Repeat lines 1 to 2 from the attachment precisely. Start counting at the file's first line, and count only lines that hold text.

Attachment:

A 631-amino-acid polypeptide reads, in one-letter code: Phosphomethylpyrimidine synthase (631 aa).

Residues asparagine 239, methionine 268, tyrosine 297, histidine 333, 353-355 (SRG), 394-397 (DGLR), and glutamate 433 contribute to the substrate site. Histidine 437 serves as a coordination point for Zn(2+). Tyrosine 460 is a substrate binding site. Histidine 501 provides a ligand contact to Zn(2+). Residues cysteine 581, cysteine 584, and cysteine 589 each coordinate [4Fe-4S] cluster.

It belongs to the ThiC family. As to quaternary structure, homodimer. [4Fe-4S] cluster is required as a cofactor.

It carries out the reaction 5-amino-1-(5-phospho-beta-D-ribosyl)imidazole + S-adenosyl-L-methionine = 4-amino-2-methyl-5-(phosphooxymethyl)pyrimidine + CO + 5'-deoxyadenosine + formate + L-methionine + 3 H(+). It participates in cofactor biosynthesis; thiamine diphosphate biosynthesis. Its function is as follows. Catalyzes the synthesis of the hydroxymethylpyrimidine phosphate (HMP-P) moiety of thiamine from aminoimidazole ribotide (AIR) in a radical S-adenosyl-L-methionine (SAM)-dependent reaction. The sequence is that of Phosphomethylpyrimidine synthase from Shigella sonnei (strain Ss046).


A 631-amino-acid polypeptide reads, in one-letter code: Phosphomethylpyrimidine synthase (631 aa).

Residues asparagine 239, methionine 268, tyrosine 297, histidine 333, 353-355 (SRG), 394-397 (DGLR), and glutamate 433 contribute to the substrate site. Histidine 437 serves as a coordination point for Zn(2+). Tyrosine 460 is a substrate binding site. Histidine 501 provides a ligand contact to Zn(2+). Residues cysteine 581, cysteine 584, and cysteine 589 each coordinate [4Fe-4S] cluster.